Tuesday, February 21, 2017

A Letter - On Rohingyas by the Asian Centre For Human Rights (ACHR)

[Comments could be mailed to -  secretariat@achrweb.org ; Web site: www.achrweb.org]

 20th February  2017

The United Nations Special Rapporteur on the situation of human rights in Myanmar, Ms Yanghee Lee, isundertaking a visit to various locations of the Rohingya refugees in Cox’s Bazar, Bangladesh from today, i.e. 20th February to 23 Febuary 2017 to examine human rights violations on the Rohingyas.

In its submission to the Special Rapporteur titled"Rohingya refugees of Myanmar: Bangladesh is facilitating ethnic cleansing of the Rohingyas in Arakan and indigenous Jumma peoples in the CHTs by using the fleeing Rohingyas" (http://www.achrweb.org/briefingpapers/RohingyaRefugees-BP-01-17.html), Asian Centre for Human Rights (ACHR) stated that while gross human rights violations against the Rohingyas must be investigated but the UN human rights mechanisms cannot be oblivious to the Buddhists of the Chittagong Hill Tracts (CHTs) being made into a minority in their own land by the permanent settlement of the Rohingya refugees by the Government of Bangladesh as part of its racist policy againts indigenous peoples of the CHTs. The Rohingyas  who belong to the same stock of people as the majority Muslim population of Bangladesh have already become majority in Bandarban district of the CHTs and have been involved in grabbing the lands of indigenous Buddhists and attacks on Buddhists monks and Buddhist temples in the CHTs.

Most in the international community has taken "Symptomatic Approach" to the Rohingya refugee crisis, viewed the Rohingya refugee issue only from "Rohingya/Arakan tunnel" and have failed to conduct local impact assessment on the settlement of the Rohingya refugees on the local/indigenous communities of the CHTs. The UNHCR which has access to Nayapara and Kutupalong camps in Cox’s Bazar district and is required to conduct local impact assessment essentially remained a mute witness since 1992. 

1. Current influx and ACHR's findings from the field visit to Rohingya refugees at Ukhia in January 2017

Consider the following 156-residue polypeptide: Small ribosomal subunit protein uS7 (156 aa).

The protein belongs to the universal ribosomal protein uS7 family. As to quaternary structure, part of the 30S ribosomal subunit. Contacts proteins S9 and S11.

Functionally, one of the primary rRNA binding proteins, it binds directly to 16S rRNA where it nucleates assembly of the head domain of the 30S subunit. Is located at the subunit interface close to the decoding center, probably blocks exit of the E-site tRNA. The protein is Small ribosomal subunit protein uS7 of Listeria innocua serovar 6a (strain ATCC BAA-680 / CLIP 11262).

The current influx of the Rohingya refugees started following the attacks on the Border Guard Police of Myanmar in Rakhine State on 9th October 2016 by the Rohingya insurgents in which nine Myanmar police officers were killed. The United Nations Office of the High Commissioner for Human Rights (OHCHR) reporting about “mass gang-rape, killings – including of babies and young children, brutal beatings, disappearances and other serious human rights violations by Myanmar’s security forces in a sealed-off area north of Maungdaw in northern Rakhine State”. By the end of January 2017, the United Nations was quoted of reporting influx of 65,000 new Rohingya refugees since October 2016.

From 13-15 January 2017,  researchers of of ACHR visited Rohingya refugees who had taken shelter under Ukhia Subdivision under Cox’s Bazaar. ACHR researchers found that the Rohingyas refugees are living in self-made make shift camps and have no intention to return to Myanmar in the light of the gross human rights violations and absolute lack of guarantees against non-repetition of human rights violations by the Myanmar's security forces. At the same time, the Government of Bangladesh is neither registering them nor issuing identity cards to record their origin which is indispensable for repatriation to Myanmar. There is no intention on the part of the Government of Bangladesh to repatriate the Rohingya refugees while Myanmar shamefully agreed to take back less 2,500 Rohingya refugees.

This calls of local impact assessment since influx of the Rohingya refugees from 1992.

2. From refugees to rulers: The case of the Rohingya refugees becoming effective rulers over the Bangladeshi Rakhines i.e. Marmas in Bandarban district of the CHTs 

The latest influx takes the number of Rohingya refugees in Bangladesh to about 6,00,000 i.e. upto 500,000 undocumented Rohingya refugees living outside the official camps as per UNCHR in 2014, 32,000 refugees living in the Nayapara and Kutupalong camps in Cox’s Bazar district as per UNHCR in 2014 and 65,000 refugees who arrived since October 2016.

Majority of these refugees settled in the CHTs. This is confirmed by the fact the national survey of the Rohingya refugees conducted by the Government of Bangladesh from 2 to 14 June 2016 focused all the three districts of the CHTs out of the six districts i.e. Cox’s Bazar, Rangamati, Bandarban, Khagrachari, Chittagong and Patuakhali. Out of these districts, Rangamati, Bandarban, Khagrachari are part of the CHTs Regional Council while two remaining districts i.e. Cox’s Bazaar and Chittagong are bordering districts of the CHTs region. The Government of Bangladesh has refused to disclose the number of Rohingya refugees in these districts as none outside the Nayapara and Kutupalong camps claimed as Rohingyas.

The influx of the Rohingya refugees started in 1992 and as per the census of Bangladesh, the population of Bandarban district increased from 157,301 persons as per 1991 census to 298,120 persons as per 2001 census i.e. an increase of 90% against decadal growth rate of 17% in entire Bangladesh during the same period. In a submission under the Universal Period Review of the UN Human Rights Council, the Asia Indigenous Peoples Pact claimed that over 15,000 families of the Rohingya refugees (i.e. about 105,000 persons) had been settled in Nakkhyangchari, Ruma, Lama, Alikadam and Sadar area of Bandarban district with direct support from the authorities of the Government of Bangladesh. The Marma people whose population is less than 100,000 have already been reduced to minorities.

Paritosh Chakma

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